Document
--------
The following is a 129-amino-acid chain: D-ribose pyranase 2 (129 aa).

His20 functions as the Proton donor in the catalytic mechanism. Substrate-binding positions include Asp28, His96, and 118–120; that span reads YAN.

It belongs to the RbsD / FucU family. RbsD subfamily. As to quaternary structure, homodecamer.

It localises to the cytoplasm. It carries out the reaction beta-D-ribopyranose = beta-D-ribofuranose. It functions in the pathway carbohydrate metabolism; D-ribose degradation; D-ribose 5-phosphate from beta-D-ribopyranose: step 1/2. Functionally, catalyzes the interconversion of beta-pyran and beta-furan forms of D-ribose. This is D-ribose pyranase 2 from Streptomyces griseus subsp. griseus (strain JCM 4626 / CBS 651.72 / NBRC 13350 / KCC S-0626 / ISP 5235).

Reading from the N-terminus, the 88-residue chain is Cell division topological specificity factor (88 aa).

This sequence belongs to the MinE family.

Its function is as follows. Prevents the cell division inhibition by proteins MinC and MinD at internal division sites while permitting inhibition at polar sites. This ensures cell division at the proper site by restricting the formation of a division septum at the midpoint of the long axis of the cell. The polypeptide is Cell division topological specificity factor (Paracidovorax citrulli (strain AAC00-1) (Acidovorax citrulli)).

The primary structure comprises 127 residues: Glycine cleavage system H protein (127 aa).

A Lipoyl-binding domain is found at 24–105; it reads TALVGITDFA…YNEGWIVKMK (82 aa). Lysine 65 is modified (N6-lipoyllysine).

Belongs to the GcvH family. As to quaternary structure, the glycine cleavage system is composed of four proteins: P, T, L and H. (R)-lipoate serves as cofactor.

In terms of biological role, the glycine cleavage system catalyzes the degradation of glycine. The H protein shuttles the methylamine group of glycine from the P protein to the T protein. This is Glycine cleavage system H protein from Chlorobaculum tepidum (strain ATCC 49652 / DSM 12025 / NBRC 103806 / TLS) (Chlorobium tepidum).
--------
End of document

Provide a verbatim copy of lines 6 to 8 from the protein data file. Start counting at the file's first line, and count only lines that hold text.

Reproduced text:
This sequence belongs to the MinE family.

Its function is as follows. Prevents the cell division inhibition by proteins MinC and MinD at internal division sites while permitting inhibition at polar sites. This ensures cell division at the proper site by restricting the formation of a division septum at the midpoint of the long axis of the cell. The polypeptide is Cell division topological specificity factor (Paracidovorax citrulli (strain AAC00-1) (Acidovorax citrulli)).

The primary structure comprises 127 residues: Glycine cleavage system H protein (127 aa).